the parts you buy.

Dennis Tillman W7PF

-----Original Message-----
From: me
Sent: Sunday, April 28, 2019 5:19 PM
Subject: [TekScopes] My TDR Evaluation of the SG503 012-0482-00 Cable
has been uploaded

I uploaded the results of my testing the SG503 012-0482-00 cable. In
addition I compared it to two other similar cables: a Tektronix 012-
0057-00 50Ω cable, and a Pomona Electronics 50Ω cable.

It is located at:

https://groups.io/g/TekScopes/files/Evaluation%20of%20the%20Tektronix%20
012-
0482-00%20cable%20for%20the%20SG503.pdf

Dennis Tillman W7PF


--
Dennis Tillman W7PF
TekScopes Moderator


Re: My TDR Evaluation of the SG503 012-0482-00 Cable has been uploaded

Siggi
 

On Mon, Apr 29, 2019 at 1:40 PM Dennis Tillman W7PF <dennis@ridesoft.com>
wrote:

Hi Albert,
I think my derivation is valid and I know the VF can't be that high. Did I
leave something out in the way I calculated it?
You misstated the sped of light in vacuum, which is 299792458m/s per
Wikipedia, whereas your doc states "The speed of light in a vacuum is
224844343.5m/Sec = 0.2248m/nSec.", which is a 25% error :).


Re: My TDR Evaluation of the SG503 012-0482-00 Cable has been uploaded

 

Hi Merchison,
I don't know about the 1502, but the 7D12 which I used has the ability to
preset any velocity factor on the POLY scale between 0.67 and Air (which is
one of the other distance scales). VF for air is around 0.99.
Dennis Tillman W7PF

-----Original Message-----
From: TekScopes@groups.io [mailto:TekScopes@groups.io] On Behalf Of
Merchison Burke via Groups.Io
Sent: Monday, April 29, 2019 10:25 AM
Subject: Re: [TekScopes] My TDR Evaluation of the SG503 012-0482-00
Cable has been uploaded

You need to get the specifications (using the part number on the cable)
which you are going to use (or test) and plug-in the Velocity factor
into the 1502 for the distance reading to be correct.

On 2019-Apr-29 4:03 AM, Tom Gardner wrote:
Very timely: this weekend I picked up a Tek 1502B, and it came with a
012-0482-00 cable and a 011-0123-00 BNC 50ohm terminator. Apart from
that I only have "generic" connectors and terminators, of variable
quality.

Caveat: I don't understand the expected performance of the 1502B, and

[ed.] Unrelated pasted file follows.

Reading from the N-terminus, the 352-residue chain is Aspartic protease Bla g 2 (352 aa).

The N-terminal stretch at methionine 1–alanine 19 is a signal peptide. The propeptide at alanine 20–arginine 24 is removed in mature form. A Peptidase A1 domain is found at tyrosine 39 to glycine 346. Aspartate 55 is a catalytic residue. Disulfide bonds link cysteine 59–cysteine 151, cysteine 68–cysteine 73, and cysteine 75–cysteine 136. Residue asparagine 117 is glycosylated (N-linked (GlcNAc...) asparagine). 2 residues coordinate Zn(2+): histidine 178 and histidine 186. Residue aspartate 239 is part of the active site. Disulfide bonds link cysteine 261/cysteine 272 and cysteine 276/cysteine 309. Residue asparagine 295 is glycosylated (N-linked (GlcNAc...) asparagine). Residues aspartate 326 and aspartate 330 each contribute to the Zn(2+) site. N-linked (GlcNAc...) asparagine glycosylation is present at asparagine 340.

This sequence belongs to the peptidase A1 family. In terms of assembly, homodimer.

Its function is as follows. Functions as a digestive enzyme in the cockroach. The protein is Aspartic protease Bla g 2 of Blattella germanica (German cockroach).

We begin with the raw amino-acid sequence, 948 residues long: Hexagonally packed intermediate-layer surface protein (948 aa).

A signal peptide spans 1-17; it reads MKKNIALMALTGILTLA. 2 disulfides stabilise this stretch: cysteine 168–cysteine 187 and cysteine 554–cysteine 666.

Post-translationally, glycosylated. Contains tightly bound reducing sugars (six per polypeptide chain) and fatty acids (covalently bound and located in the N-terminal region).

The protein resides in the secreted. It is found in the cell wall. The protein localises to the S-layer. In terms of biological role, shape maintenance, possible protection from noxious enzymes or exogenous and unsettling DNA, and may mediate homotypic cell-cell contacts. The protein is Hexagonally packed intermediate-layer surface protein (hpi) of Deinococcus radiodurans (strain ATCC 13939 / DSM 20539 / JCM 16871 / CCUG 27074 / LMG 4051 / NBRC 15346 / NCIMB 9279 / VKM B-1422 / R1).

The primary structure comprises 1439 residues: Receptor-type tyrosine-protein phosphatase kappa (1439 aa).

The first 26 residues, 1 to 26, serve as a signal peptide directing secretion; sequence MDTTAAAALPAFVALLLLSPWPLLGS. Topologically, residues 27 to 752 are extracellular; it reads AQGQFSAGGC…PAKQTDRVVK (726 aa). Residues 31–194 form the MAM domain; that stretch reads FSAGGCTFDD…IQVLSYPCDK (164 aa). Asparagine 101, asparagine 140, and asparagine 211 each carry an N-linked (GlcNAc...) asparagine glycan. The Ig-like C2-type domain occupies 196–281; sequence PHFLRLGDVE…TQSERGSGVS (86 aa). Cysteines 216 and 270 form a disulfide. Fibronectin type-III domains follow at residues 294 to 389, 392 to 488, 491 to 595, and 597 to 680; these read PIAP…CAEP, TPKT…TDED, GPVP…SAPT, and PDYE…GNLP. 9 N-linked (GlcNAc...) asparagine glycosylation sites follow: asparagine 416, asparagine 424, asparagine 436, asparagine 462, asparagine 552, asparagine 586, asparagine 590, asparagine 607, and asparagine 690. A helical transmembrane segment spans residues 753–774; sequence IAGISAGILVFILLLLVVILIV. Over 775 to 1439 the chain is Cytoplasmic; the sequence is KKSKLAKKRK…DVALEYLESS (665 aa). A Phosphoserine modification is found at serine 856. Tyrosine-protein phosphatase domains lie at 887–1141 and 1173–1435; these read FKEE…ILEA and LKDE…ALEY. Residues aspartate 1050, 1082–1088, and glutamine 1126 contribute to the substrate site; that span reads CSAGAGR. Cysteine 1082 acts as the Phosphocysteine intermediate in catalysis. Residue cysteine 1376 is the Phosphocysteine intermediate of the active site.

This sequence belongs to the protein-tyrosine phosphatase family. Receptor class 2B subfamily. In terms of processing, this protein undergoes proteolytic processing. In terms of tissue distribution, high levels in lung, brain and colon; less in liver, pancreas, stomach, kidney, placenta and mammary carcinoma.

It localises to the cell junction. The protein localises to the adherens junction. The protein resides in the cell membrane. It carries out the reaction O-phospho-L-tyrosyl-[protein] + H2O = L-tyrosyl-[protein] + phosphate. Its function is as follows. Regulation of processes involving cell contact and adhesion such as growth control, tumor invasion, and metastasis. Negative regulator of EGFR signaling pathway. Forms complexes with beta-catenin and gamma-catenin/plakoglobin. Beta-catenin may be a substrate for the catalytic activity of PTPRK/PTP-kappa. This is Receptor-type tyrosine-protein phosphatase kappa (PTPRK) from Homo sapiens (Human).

haven't calibrated it at all.

Having said that, the only significant difference from your report is
the velocity factor. In order for the 1502B to show the cable's length
as 3ft, I have to set the velocity factor to 0.67.



On 29/04/19 01:19, Dennis Tillman W7PF wrote:
I uploaded the results of my testing the SG503 012-0482-00 cable. In
addition I compared it to two other similar cables: a Tektronix
012-0057-00
50? cable, and a Pomona Electronics 50? cable.


It is located at:

https://groups.io/g/TekScopes/files/Evaluation%20of%20the%20Tektronix
%20012-

0482-00%20cable%20for%20the%20SG503.pdf


Dennis Tillman W7PF



--
Dennis Tillman W7PF
TekScopes Moderator


Re: My TDR Evaluation of the SG503 012-0482-00 Cable has been uploaded

 

Hi Albert,
I think my derivation is valid and I know the VF can't be that high. Did I leave something out in the way I calculated it?

My purpose in calculating it (regardless of whether I got a perfect answer) was to show how to do it so everyone else with a TDR could do it. I wanted to illustrate how Velocity Factor was calculated from a TDR display. Instead of looking up a standard Velocity Factor, I was attempting to determine the velocity factor of the Tek cable based on its physical length and the TDR's "time distance" electrical length I measured on the screen. So I measured the time between the discontinuity at the start and at the end of the trace on the screen. Take a look at Figure 2. I marked off the starting point at "A" and the ending point of the cable at "B" and measured 9.0nSec between points A and B on the screen. Then I calculated the velocity factor based on that measurement of the transit time of the pulse through a 36.0" cable.